Section 2, sub-ss. 1-3, of the Juries Act, 1927, provided as follows:—

"(1) The Minister shall by order prescribe for every jury district the rateable value of land which is to be the minimum rating qualification for jurors in that jury district and may by any such order prescribe different rateable values in respect of different classes of land.

(2) The Minister may from time to time as and when he thinks fit by order vary the rateable value prescribed by him under this section in respect of land or any class or classes of land in any jury district.

(3) The rateable value or several rateable values for the time being prescribed under this section in respect of any jury district shall be the minimum rating qualification for jurors in that jury district."

By the Jurors (Minimum Rating Qualification) Order, 1927 (S.R. & O. No. 92), as amended by the Jurors (Minimum Rating Qualification) (Co. Galway) Order, 1928 (S.R. & O. No. 56), the Minister for Justice prescribed various rateable values of lands and other hereditaments as constituting the minimum rating qualification for jury service in different counties.

Section 3, sub-ss. 1 and 2, of the Act of 1927 enacted as follows:—

"(1) Subject to the provisions of this section, every citizen of the age of twenty-one years or upwards and under the age of sixty-five years who, either in his own name or in a trade-name and whether alone or jointly with any other person or persons or as a member of a firm or co-partnership, is rated for the relief of the poor in respect of land in a jury district shall, if the total rateable value of all the land in respect of which he is so rated in such jury district equals or exceeds the minimum rating qualification for such jury district, be qualified and liable to serve as a juror for the trial of all or any issues which are for the time being triable with a jury drawn wholly or partly from such jury district, unless he is for the time being disqualified for or exempt from serving as a juror.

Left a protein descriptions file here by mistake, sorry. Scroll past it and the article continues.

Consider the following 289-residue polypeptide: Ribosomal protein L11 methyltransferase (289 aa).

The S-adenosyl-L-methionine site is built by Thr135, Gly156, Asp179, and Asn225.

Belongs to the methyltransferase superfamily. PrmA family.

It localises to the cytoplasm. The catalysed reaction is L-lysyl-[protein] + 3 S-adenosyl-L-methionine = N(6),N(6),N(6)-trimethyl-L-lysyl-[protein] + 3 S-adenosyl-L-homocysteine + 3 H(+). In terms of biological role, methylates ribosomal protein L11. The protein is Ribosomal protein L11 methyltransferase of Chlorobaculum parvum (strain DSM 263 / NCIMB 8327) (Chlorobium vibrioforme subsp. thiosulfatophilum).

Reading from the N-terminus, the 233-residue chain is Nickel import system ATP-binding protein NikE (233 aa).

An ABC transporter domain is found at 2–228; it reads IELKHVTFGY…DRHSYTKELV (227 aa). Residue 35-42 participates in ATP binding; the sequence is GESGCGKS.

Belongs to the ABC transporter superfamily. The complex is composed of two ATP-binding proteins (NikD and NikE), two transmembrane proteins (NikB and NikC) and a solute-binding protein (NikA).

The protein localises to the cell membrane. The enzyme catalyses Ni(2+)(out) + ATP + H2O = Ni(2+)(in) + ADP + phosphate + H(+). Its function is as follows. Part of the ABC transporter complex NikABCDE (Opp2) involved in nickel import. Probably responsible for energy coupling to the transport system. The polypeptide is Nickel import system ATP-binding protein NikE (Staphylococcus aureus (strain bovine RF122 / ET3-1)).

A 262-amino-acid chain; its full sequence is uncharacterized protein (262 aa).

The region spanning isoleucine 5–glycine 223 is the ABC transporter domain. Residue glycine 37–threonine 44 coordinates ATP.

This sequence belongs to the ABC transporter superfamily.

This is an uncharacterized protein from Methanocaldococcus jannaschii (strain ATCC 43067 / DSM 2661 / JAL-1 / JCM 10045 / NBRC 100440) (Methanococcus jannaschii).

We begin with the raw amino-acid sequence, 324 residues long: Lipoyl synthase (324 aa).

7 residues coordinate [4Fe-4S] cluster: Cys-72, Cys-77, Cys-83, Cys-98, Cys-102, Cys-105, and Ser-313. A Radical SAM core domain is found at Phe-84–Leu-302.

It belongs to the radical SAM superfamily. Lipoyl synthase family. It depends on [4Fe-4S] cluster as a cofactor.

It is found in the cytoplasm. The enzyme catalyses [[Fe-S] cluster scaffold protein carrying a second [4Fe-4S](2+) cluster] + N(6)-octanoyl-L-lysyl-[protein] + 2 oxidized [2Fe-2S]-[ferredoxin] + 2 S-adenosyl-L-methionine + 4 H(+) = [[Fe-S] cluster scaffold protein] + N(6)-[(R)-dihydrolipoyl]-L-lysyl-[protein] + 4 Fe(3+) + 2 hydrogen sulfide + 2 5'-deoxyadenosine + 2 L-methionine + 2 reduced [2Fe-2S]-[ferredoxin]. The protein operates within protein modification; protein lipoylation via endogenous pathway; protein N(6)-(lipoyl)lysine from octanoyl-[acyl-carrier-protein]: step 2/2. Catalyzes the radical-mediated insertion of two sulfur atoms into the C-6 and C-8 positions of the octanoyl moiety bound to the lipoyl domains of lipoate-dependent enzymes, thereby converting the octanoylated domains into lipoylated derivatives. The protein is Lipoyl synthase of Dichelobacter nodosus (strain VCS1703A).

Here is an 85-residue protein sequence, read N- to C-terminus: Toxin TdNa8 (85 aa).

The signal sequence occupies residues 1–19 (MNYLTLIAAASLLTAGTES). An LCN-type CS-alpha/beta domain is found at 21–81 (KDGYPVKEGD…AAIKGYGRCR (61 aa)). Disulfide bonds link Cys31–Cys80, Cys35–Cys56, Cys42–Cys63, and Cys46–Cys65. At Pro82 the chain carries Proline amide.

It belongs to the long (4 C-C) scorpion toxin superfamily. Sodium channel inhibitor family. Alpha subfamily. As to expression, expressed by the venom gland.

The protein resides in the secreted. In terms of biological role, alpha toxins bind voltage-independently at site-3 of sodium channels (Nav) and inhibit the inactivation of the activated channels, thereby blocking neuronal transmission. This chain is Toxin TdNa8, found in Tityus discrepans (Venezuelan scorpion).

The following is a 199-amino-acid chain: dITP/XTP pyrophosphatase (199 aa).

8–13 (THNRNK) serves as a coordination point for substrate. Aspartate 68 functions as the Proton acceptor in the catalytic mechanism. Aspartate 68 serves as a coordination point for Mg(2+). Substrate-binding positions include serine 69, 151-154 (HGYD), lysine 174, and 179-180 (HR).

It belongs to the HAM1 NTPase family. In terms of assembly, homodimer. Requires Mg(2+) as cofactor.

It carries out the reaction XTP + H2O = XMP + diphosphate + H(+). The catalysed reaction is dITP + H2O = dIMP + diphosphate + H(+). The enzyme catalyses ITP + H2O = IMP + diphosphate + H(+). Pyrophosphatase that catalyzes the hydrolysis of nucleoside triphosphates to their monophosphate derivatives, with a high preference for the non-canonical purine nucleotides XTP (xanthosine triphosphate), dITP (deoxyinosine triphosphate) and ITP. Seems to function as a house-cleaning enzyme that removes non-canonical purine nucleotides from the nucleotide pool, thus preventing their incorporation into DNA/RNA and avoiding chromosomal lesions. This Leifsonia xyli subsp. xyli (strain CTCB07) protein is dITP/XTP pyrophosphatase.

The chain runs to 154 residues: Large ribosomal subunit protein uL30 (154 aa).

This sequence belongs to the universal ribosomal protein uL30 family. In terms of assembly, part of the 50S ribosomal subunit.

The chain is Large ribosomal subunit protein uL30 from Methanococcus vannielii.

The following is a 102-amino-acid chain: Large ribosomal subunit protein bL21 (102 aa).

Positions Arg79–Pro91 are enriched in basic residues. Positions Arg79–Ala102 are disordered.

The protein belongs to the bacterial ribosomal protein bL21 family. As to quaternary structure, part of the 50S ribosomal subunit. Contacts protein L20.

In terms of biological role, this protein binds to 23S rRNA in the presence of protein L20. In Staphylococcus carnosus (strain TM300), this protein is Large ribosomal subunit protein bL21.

(2) Subject to the provisions of this section. every male citizen of the age of twenty-one years or upwards and under the age of sixty-five years who is not qualified and liable to serve as a juror by virtue of the foregoing sub-section and whose wife is rated for the relief of the poor in respect of land in a jury district shall, if the total rateable value of all the land in respect of which his wife is so rated in such jury district equals or exceeds the minimum rating qualification for such jury district, be qualified and liable to serve as a juror for the trial of all or any issues triable with a jury drawn wholly or partly from such jury district, unless he is for the time being disqualified for or exempt from serving as a juror or he proves to the satisfaction of the registration officer that he never had any interest in such land and did not directly or indirectly provide any of the purchase money thereof and that he has not a separate income, earned or unearned, sufficient for his own maintenance."

Section 5 of the Act of 1927 provided:—

"The persons specified in the First Schedule to this Act shall be absolutely freed and exempted from serving as jurors...